Picture of Justice for attention: Let’s talk about hybrid presses and publishing.

My office assistant on her four-hour break.

If you’ve even just dabbled in the idea of publishing a novel, especially if you’ve considered self-publishing, you’re likely aware of the warnings from all corners of the world about vanity presses. These are good warnings. Publishing can be confusing, no matter which way you decide to go with it (even traditional!), and among the numerous blog posts out there on the topic, no two seem to match, and they are all colored by personal experience. Which is to be expected. It would be really easy for a new author (like myself!) to get conned.

When I decided to publish The Hole in the World I did a lot of research. Like, a lot. I researched this more thoroughly than I did any term paper or project in my undergrad. I tried the query for an agent route. Again, no two sites or sources were the same, and it became overwhelming very quickly. I know the goal of the traditional route is to get an agent who will sell your book and get you that clutch book advance. We’ve heard the warnings: legitimate publishers pay you, not the other way around. If you’ve done the research, you’ll see it’s not that simple.

In my research I looked into the level of editing I felt I needed to even meet the criteria for someone to read my first ten pages, let alone agree to publish. Professional editing is expensive. For very good reason. A good editor can help you turn a mediocre manuscript into something amazing. It takes time and skill and a level of professional detachment that even the best of us will never achieve with our own darlings. An editor’s job is to objectively shoot your puppies. That darling bit of exposition you love? It detracts from the flow of the story. Perhaps a joke you love doesn’t go over well. Maybe you have a whole scene that needs to be removed for pacing or added for clarity. They want your story to be as good as possible, which I think we all can agree is a good thing.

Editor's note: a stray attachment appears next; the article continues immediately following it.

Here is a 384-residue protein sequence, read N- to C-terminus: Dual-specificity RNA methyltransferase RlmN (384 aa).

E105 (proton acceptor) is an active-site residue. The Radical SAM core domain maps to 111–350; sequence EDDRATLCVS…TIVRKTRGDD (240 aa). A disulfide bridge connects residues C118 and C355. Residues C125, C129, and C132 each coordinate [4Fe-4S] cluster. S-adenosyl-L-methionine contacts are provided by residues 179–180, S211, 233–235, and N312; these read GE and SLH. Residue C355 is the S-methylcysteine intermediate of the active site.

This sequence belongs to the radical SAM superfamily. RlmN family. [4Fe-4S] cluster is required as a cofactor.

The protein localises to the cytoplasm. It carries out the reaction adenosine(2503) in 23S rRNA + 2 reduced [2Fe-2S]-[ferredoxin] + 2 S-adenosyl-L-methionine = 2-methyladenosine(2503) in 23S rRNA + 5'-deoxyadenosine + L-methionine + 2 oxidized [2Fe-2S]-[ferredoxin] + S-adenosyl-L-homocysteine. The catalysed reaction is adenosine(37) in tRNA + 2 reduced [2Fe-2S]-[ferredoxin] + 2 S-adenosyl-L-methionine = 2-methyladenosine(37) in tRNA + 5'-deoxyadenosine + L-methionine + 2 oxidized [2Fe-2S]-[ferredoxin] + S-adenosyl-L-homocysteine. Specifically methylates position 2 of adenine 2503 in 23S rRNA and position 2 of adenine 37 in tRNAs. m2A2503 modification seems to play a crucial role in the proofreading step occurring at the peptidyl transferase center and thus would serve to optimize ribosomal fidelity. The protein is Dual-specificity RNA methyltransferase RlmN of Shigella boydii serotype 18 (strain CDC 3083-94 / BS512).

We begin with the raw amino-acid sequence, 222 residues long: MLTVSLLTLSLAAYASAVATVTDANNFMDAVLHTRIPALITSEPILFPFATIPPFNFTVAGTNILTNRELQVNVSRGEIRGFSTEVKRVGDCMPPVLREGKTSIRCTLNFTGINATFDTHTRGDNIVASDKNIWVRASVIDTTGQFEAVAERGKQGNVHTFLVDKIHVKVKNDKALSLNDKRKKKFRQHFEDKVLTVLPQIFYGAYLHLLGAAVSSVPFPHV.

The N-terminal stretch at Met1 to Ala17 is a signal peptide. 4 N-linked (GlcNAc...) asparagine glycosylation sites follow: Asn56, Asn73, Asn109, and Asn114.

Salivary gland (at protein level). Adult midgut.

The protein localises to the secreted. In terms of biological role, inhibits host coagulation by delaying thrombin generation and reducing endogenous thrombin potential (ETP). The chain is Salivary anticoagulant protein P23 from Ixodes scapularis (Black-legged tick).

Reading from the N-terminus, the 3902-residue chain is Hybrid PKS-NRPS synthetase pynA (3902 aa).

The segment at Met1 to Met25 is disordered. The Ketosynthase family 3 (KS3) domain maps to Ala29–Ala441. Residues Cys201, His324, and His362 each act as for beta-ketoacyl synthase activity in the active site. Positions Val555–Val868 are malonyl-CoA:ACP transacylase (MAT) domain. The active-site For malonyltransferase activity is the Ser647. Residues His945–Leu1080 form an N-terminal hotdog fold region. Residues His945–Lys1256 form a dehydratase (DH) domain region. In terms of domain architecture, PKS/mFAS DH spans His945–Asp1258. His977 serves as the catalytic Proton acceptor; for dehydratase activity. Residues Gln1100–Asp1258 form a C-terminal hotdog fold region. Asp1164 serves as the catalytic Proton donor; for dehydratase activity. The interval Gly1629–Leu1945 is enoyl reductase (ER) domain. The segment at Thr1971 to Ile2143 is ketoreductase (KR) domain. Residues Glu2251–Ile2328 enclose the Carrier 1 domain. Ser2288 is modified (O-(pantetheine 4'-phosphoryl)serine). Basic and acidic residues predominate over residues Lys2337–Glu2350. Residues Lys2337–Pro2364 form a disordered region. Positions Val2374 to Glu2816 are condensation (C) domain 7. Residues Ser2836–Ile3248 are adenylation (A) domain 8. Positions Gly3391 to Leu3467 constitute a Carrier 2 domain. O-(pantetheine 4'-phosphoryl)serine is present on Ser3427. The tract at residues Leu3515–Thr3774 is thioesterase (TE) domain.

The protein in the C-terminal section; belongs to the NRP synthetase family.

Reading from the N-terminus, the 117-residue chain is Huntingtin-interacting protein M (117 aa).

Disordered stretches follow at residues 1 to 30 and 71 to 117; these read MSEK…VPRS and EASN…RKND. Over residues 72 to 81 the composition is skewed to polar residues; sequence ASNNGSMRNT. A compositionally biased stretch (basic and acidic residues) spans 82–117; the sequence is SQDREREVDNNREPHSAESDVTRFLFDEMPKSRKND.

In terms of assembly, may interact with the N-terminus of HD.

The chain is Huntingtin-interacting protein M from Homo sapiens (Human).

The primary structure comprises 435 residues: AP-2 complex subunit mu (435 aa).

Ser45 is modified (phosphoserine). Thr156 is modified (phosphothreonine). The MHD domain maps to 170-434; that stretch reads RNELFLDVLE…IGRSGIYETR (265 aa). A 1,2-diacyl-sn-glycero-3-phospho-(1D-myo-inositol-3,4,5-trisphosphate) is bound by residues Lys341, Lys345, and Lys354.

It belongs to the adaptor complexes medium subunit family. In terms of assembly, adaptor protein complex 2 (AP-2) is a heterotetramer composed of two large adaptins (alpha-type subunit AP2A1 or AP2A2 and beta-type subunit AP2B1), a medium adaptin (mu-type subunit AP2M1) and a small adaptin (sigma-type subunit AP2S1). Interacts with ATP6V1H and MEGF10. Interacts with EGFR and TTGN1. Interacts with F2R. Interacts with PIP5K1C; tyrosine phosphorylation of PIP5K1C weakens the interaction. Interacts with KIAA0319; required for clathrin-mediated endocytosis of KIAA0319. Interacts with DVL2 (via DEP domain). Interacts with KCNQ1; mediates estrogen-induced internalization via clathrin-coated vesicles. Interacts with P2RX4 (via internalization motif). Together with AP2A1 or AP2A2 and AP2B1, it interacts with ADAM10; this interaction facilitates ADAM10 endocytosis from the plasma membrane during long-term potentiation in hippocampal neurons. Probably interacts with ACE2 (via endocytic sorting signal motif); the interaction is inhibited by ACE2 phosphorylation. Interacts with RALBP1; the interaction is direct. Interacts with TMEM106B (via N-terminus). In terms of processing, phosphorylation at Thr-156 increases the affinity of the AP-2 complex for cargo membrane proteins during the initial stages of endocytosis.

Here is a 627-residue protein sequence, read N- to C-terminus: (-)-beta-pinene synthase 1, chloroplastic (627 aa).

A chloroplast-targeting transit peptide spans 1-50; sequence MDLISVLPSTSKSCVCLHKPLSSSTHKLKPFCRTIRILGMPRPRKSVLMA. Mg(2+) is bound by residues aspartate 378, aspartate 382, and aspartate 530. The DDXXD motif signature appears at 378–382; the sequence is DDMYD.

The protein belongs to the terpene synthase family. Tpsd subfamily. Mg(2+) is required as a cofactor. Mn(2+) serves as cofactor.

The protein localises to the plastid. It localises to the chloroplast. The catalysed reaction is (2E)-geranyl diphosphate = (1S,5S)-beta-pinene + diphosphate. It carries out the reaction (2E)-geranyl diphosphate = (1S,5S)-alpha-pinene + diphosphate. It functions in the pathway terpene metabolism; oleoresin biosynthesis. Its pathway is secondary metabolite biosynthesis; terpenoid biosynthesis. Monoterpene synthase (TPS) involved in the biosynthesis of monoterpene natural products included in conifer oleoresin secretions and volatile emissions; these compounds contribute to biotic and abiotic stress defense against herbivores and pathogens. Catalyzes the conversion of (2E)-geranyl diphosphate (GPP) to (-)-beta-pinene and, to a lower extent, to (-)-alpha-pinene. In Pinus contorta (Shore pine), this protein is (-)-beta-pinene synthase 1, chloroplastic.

So, I priced around. I asked editor friends. I asked editors I do not know personally. I got several quotes. For what I needed, to be sure I could put my name on something I was proud of and send it out into the world, it was going to total in the thousands. When I was done with my investigations, I just did not have that kind of cash to spend in an ad-hoc way.

So, I found what’s called a hybrid press. I think you could more honestly call these Self-Publishing Assistants, but Atmosphere (who is not paying me for saying any of this, bee tee dubs) has a good number of books under their belt in varying genres, and I’m not here to argue the semantics of what defines a press. For nearly the same price totaled in my research, I got help with all the different steps. Thorough developmental editing with a great editor who genuinely believed in my story. She challenged me, and gave me a lot of insight I just did not have as the author. The copy edits came next, and not one single suggestion did not make sense when I slowed down to think about it. In my worst review for The Hole in the World (which is not even a bad review, I’m just thin-skinned) was a compliment about just how tight and direct the editing is. I got what I paid for.

The team at Atmosphere walked me through everything, from cover design, to getting my ISBN, to formatting for multiple eBook platforms. Best of all, my book is in brick and mortar stores, including Amazon competitors. I was able to pay editing and printing costs in manageable installments. Granted, I could have done all of this myself, but I know I would have made mistakes, and I would never have been able to detach myself enough to polish the book as well as I think it is. I didn’t even know options outside of Amazon Direct existed.